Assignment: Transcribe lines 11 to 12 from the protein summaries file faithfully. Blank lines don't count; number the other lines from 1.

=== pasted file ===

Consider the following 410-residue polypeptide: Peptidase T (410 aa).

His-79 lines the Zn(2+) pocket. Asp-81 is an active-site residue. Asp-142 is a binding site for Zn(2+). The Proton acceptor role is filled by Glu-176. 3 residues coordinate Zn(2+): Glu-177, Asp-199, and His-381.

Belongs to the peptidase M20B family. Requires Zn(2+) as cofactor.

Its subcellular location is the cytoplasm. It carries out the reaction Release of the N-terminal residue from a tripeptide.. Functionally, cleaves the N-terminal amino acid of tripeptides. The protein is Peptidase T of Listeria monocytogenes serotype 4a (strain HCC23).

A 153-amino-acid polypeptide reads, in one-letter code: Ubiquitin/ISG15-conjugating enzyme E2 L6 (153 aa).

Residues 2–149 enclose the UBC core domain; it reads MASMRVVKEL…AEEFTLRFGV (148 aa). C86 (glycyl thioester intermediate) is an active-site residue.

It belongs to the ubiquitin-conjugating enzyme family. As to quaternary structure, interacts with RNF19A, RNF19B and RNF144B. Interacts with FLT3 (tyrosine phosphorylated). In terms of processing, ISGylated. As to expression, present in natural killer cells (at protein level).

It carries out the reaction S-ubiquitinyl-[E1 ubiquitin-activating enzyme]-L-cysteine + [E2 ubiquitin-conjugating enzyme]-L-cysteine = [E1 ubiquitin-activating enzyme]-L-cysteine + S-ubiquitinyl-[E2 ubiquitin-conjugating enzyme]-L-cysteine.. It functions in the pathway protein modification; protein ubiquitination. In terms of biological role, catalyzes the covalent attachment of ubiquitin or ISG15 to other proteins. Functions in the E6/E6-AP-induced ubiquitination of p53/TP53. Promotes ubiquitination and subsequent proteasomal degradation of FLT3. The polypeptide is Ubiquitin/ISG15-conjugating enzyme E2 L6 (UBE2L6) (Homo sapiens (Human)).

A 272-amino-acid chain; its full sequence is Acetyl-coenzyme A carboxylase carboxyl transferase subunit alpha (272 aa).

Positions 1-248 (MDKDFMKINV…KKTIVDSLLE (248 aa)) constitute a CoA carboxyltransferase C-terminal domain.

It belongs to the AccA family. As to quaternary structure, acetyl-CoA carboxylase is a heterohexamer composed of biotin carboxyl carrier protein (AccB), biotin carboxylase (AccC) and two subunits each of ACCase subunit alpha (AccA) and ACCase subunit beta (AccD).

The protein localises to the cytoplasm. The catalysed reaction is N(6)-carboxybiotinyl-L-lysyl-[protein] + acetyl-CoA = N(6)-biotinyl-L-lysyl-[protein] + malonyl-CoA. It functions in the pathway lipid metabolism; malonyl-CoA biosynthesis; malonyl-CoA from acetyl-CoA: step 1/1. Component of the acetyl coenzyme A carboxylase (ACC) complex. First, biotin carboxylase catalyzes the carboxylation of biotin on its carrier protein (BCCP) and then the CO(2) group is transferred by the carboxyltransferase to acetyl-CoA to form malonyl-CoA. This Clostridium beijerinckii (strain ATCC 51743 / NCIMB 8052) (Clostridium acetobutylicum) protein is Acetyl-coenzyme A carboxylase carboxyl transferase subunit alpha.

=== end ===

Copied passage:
It belongs to the AccA family. As to quaternary structure, acetyl-CoA carboxylase is a heterohexamer composed of biotin carboxyl carrier protein (AccB), biotin carboxylase (AccC) and two subunits each of ACCase subunit alpha (AccA) and ACCase subunit beta (AccD).

The protein localises to the cytoplasm. The catalysed reaction is N(6)-carboxybiotinyl-L-lysyl-[protein] + acetyl-CoA = N(6)-biotinyl-L-lysyl-[protein] + malonyl-CoA. It functions in the pathway lipid metabolism; malonyl-CoA biosynthesis; malonyl-CoA from acetyl-CoA: step 1/1. Component of the acetyl coenzyme A carboxylase (ACC) complex. First, biotin carboxylase catalyzes the carboxylation of biotin on its carrier protein (BCCP) and then the CO(2) group is transferred by the carboxyltransferase to acetyl-CoA to form malonyl-CoA. This Clostridium beijerinckii (strain ATCC 51743 / NCIMB 8052) (Clostridium acetobutylicum) protein is Acetyl-coenzyme A carboxylase carboxyl transferase subunit alpha.